The benefits of part time vs full time

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 The issue of flexible working has been making headlines recently with the news that all employees will have the right to request flexible hours from 30th June this year. Organisations will now need to fully and fairly consider any request for a change to working hours made by employees, regardless of their personal circumstances. With this new policy the Government hopes to usher in a ‘culture change’ to Britain’s workplaces, where employment flexibility is seen as a positive and the norm rather than the preserve of parents and an end to career advancement.

Every day, I see the benefits that offering flexible and part-time roles can have, not just for the employee, but also for the employer. Smaller companies often feel that they cannot afford to take on someone with the experience and knowledge they need. Taking on a senior level executive at £50k+ is a huge undertaking for a smaller business and they may often put off doing this, to the detriment of moving the company forward in the way they would like. By offering a part-time working arrangement, companies can maximise their return on investment, taking advantage of the same knowledge and experience but at a significantly lower cost. For the salary of a junior full-time employee, an experienced part-time executive can bring the inspiration needed to take a company to the next level and will require little in the way of training and investment.

In financial terms, flexible working allows organisations to control expenditure – increasing employee costs only once income allows. Companies can introduce the specialist knowledge they need incrementally rather than committing immediately to the costs of taking on a full-time employee.

The output and productivity of part-time employees is often second to none. With limited time to achieve objectives workers become highly motivated and driven to succeed, there is less time spent chatting by the coffee machine or secretly browsing the web and more ensuring the workload is under control. A part-time employee often achieves for the company output equal to ‘4 days for the price of 3’, a real advantage in terms of return on investment.

Another option that companies should consider is the specialist experience in the guise of an interim employee. Bringing in a senior executive with extensive experience who can help shape company strategy, develop teams and guide current employees, on a temporary basis, can be invaluable to smaller companies. Huge improvements can be made to working practices, insight and knowledge gained, all within a short period, without the ongoing commitment and costs of a permanent employee.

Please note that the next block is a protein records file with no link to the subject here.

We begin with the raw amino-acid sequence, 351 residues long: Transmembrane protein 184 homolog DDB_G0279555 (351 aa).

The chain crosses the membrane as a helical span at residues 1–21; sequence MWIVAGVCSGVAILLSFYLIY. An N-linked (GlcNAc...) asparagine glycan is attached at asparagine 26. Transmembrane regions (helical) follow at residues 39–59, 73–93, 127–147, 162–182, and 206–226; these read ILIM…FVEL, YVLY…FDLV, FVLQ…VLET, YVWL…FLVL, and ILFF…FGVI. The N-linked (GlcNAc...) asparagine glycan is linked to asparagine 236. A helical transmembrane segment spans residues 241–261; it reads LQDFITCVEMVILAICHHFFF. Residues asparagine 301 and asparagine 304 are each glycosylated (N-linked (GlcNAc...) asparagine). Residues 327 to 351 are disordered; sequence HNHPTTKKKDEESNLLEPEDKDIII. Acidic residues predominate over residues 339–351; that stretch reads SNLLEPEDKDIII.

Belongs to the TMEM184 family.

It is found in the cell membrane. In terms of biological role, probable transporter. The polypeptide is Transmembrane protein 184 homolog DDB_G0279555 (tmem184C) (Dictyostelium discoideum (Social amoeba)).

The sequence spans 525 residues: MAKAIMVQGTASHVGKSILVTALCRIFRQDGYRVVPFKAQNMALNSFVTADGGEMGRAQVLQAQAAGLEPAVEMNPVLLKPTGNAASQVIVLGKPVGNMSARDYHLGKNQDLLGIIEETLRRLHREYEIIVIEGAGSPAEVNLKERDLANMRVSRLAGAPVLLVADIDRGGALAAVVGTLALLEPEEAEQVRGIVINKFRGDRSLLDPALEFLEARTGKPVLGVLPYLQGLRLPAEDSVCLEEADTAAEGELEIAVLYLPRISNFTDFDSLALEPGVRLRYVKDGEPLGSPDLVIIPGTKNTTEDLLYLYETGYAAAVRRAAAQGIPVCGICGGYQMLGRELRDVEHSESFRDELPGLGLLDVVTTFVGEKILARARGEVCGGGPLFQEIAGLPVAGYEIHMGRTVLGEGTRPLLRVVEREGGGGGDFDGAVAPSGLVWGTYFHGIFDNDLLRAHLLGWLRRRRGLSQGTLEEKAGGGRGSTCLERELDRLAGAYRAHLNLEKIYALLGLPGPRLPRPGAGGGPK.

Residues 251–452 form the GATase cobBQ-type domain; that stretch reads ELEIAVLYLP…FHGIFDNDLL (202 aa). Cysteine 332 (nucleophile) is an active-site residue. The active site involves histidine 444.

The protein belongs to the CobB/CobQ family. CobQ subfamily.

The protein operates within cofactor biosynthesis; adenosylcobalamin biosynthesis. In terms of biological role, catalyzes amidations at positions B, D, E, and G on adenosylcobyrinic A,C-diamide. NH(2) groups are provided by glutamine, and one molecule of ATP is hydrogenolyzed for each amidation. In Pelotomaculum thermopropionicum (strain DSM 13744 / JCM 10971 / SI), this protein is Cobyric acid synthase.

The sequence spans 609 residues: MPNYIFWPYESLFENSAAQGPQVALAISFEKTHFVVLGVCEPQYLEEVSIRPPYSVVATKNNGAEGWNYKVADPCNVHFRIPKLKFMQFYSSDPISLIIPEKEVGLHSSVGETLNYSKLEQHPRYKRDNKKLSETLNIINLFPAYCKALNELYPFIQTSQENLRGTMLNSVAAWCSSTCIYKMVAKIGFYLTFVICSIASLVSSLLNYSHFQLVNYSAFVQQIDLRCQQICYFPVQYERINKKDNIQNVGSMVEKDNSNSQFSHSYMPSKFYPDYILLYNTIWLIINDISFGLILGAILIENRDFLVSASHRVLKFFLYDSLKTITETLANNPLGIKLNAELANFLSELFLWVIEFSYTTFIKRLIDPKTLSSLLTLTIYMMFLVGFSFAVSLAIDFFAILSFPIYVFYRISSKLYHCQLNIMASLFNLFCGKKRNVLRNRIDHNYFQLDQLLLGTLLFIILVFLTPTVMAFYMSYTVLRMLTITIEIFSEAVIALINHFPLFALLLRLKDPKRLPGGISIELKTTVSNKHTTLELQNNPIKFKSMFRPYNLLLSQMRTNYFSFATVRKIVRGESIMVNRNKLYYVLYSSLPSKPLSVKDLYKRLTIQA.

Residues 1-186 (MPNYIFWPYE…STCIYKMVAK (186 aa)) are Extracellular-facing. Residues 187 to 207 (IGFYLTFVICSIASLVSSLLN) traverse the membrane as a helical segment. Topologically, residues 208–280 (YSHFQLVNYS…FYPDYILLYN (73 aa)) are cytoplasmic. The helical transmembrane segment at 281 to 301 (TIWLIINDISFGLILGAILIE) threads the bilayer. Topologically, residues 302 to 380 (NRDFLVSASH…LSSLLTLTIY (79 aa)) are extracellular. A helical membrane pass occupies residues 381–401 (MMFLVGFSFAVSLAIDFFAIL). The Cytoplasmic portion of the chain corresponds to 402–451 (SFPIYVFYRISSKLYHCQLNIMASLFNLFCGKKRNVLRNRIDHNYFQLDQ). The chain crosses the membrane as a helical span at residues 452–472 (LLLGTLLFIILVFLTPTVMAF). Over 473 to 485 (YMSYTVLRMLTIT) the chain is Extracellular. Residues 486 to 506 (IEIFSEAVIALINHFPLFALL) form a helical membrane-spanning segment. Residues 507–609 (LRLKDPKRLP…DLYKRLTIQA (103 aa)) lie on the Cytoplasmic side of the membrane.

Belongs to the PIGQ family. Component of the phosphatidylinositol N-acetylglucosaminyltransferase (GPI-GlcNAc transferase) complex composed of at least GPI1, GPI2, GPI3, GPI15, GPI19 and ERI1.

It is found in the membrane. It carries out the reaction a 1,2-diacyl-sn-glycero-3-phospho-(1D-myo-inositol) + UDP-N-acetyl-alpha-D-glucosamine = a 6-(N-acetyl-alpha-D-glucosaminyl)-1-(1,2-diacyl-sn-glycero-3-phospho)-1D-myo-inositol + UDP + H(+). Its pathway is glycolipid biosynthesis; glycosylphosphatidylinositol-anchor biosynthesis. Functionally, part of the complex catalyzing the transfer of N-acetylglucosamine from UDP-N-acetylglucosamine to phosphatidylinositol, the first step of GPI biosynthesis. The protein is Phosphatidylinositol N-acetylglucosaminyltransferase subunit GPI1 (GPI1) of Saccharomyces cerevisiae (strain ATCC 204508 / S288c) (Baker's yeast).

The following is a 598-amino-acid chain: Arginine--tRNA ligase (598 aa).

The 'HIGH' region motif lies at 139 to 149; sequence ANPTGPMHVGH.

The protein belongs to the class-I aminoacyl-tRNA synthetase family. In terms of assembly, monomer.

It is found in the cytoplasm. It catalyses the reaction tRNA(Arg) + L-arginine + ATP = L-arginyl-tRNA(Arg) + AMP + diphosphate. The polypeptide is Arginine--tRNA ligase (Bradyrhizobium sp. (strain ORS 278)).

A recent survey from the IBM Smarter Workforce Institute found that flexible working, in particular job-sharing, had a hugely positive impact, not only on employee job satisfaction but also on their career trajectory, with 33% of flexible workers stating they had been given two or more promotions in the last five years, in comparison to 24% of non-flexible workers. Offering job sharing, for example to employees returning to work from maternity leave, can also mean retaining a valued worker who may otherwise be pressured to return full-time. The potential result of which could be resentment and eventually the loss of that experienced and valued employee and the added expense of training a new starter to take over the role.

By being open to the different working options, companies can promote a culture of positivity and make theirs one of the ‘companies to work for’. Employees offered flexibility in their role are more likely to remain loyal and feel they are valued members of the team. Being seen as an understanding and open-minded employer can have a hugely positive impact on an organisation’s brand. Utilising the knowledge and experience of a recruitment agency that specialises in recruiting part-time executives, as we do here at Talent Gateway, can help make the transition to flexible employer simple and straightforward for any company.

SMEs may often feel they struggle to compete with larger organisations to recruit the talent they need, with salaries for full-time senior-level executives being prohibitive. By recruiting for the same experience on a part-time basis, organisations can reap the benefits without the risk. With all of the evidence pointing firmly towards flexible working being as beneficial to companies as it is to employees, there seems little doubt that offering part-time and flexible working is a win-win situation for any company regardless of size.

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